Apoptosis: Bax (IgG, polyclonal, dilution 1:200) and bcl-2 (IgG, polyclonal, dilution 1:200) were from Santa Cruz Biotechnology, Heidelberg, Germany.

Histones: Anti-histone H3 (IgG, clone Y173, dilution 1:5000), anti-acetylated H3 (IgG, clone Y28, dilution 1:500), anti-histone H4 (polyclonal IgG, dilution 1:250), anti-acetylated H4 (Lys8, polyclonal IgG, dilution 1:500) and anti-HDAC3 (polyclonal IgG, dilution 1:2000) were all from Biomol GmbH, Hamburg, Germany.

Anti-β-actin monoclonal antibody was obtained from Sigma (Taufenkirchen, Germany).

Cell cultures

Kidney carcinoma Caki-1 and KTC-26 cells were purchased from LGC Promochem (Wesel, Germany). A498 cells were derived from CLS (Heidelberg, Germany). Tumour cells were grown and sub-cultured in RPMI 1640 medium (Seromed, Berlin, Germany) supplemented with 10% foetal calf serum, 100 IU/ml penicillin and 100 μg/ml streptomycin at 37°C in a humidified, 5% CO2 incubator.

Drug treatment

Tumour cells were treated with VPA (gift from G. L. Pharma GmbH, Lannach, Austria) at a final concentration of 0.25, 0.5 or 1 mM for 3 or 5 days (if not otherwise indicated). Controls remained untreated. In a further experiment, tumour cells were incubated simultaneously with VPA and IFN-α (Roferon A; Roche Pharma AG, Grenzach-Wyhlen, Germany; 200 U/ml), and compared to cells treated with VPA or treated with IFN-α, or which remained untreated.

Tumour cell growth

Cell proliferation was assessed using the 3-(4,5-dimethylthiazol-2-yl)-2,5-diphenyltetrazolium bromide (MTT) dye reduction assay (Roche Diagnostics, Penzberg, Germany). Caki-1, KTC-26 or A498 cells (100 μl, 1 × 104 cells/ml) were seeded onto 96-well tissue culture plates and incubated as described above. After 24 hrs, MTT (0.5 mg/ml) was added for an additional 4 hrs. Thereafter, cells were lysed in a buffer containing 10% SDS in 0.01 M HCl. The plates were allowed to stand overnight at 37°C, 5% CO2. Absorbance at 570 nm was determined for each well using a microplate ELISA reader. Each experiment was done in triplicate. After subtracting background absorbance, results were expressed as mean cell number.

Cell cycle analysis

Caki-1 cells were grown to 70% confluency and then treated with VPA or with IFN-α or with both VPA + IFN-α (controls remained untreated). Twenty-four hours before starting cell cycle analysis, Caki-1 were synchronized at the G1–S boundary with aphidicolin (1 μg/ml). Caki-1 were resuspended in fresh (aphidicolin free) medium for 2 hrs, harvested, stained with propidium iodide using a Cycle TEST PLUS DNA Reagent Kit (BD Biosciences, Heidelberg, Germany), and then subjected to flow cytometry with a FACScan flow cytometer (BD Biosciences). Ten thousand events were collected from each sample. Data acquisition was carried out using Cell-Quest software and cell cycle distribution calculated using the ModFit software (BD Biosciences). The number of gated cells in G1, G2/M or S-phase was presented as percentage.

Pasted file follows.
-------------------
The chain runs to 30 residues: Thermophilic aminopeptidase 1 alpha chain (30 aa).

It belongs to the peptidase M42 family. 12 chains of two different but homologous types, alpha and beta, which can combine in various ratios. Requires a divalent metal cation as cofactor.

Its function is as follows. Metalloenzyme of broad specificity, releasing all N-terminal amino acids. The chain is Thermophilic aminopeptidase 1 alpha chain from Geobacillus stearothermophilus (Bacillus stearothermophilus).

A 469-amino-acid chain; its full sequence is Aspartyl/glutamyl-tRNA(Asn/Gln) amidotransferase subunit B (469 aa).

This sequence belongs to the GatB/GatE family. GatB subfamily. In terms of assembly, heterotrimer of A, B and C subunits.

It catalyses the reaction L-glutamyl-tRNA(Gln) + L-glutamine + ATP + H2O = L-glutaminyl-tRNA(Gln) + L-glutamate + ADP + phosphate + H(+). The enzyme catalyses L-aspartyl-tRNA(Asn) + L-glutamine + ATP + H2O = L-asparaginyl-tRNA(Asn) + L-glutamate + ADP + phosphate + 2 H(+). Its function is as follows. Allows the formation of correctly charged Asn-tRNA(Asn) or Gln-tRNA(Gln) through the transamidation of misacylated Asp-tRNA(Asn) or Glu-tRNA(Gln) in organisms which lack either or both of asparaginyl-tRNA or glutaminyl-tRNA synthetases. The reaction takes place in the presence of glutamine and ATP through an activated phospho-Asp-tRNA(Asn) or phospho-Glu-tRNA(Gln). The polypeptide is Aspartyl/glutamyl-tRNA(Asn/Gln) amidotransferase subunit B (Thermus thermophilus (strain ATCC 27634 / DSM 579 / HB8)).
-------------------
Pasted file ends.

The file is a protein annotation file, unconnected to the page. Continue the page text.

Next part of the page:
Western blotting

HDAC3, acetylated histones H3 and H4 were evaluated in Caki-1 tumour cells by Western blot analysis. Cell cycle regulating proteins were also explored in treated versus non-treated cell populations. Tumour cell lysates were applied to a 7% polyacrylamide gel and electrophoresed for 90 min. at 100 V. The protein was then transferred to nitrocellulose membranes. After blocking with non-fat dry milk for 1 hr, the membranes were incubated overnight with the respective antibodies and dilutions listed above. HRP-conjugated goat-anti-mouse IgG (Upstate Biotechnology, Lake Placid, NY, USA; dilution 1:5000) served as the secondary antibody. The membranes were briefly incubated with ECL detection reagent (ECL™, Amersham/GE Healthcare, München, Germany) to visualize the proteins and exposed to an x-ray film (Hyperfilm™ EC™, Amersham/GE Healthcare). β-Actin (1:1000) served as the internal control.

HDAC activity

For determining the inhibitory activity of VPA and/or IFN-α for HDACs, a cell-free assay (Color de Lys, Biomol) detecting HDAC1 and 2 was used according to the manufacturer’s protocol. A nuclear extract of HeLa cells containing HDAC1 and 2 was incubated for 10 min. at 37°C with trichostatin A (TSA, 1 μM final concentration) as a positive control of inhibition. The HDAC reaction was initiated by adding a substrate of acetylated peptides, incubated for 15–30 min., and followed by adding a colour developer. The absorbance of triplicate analyses was assayed at 405 nm with a Bio-Tec microtitre-plate reader. For determining the HDAC activity of Caki-1 cells, the cell extracts (50 μg) that had been exposed to VPA, IFN-α, to both VPA + IFN-α, or to control medium, were added to the substrate to determine the HDAC activity as described.

Tumour growth in vivo

For in vivo testing, 107 Caki-1 cells were injected subcutaneously to male NMRI:nu/nu mice (EPO GmbH, Berlin, Germany). Treatment was initiated when tumours had grown to a palpable size (5–6 mm diameter). VPA was dissolved in 10% polyethylene glycol (PEG) 400/saline. It was injected i.p. in doses of 200 mg/kg/day once daily (n= 8). A second group received IFN-α 5 × 105 IU/kg/day once daily (n= 8) and a third group both VPA and IFN-α (n= 8). The control group of mice was treated with the solvent (n= 10). Tumour size was measured with callipers. Tumour volumes, relative tumour volumes (relative to the first treatment day) and treated/control (T/C) values were calculated. Body weight and mortality were recorded continuously to estimate tolerability. Additionally, frozen tissue specimens were generated from nude mice xenografts to evaluate cell cycle protein expression, bax, bcl-2, H3 and HDAC3 by Western blot analysis.

Statistics

All in vitro experiments were performed three to six times, in vivo experiments were done eight to ten times. Statistical significance was investigated by the Wilcoxon–Mann-Whitney U-test. Differences were considered statistically significant at a P-value less than 0.05.

Results

  1. Top of page
  2. Abstract
  3. Introduction
  4. Materials and methods
  5. Results
  6. Discussion
  7. Acknowledgements
  8. References

Inhibition of RCC cell proliferation by VPA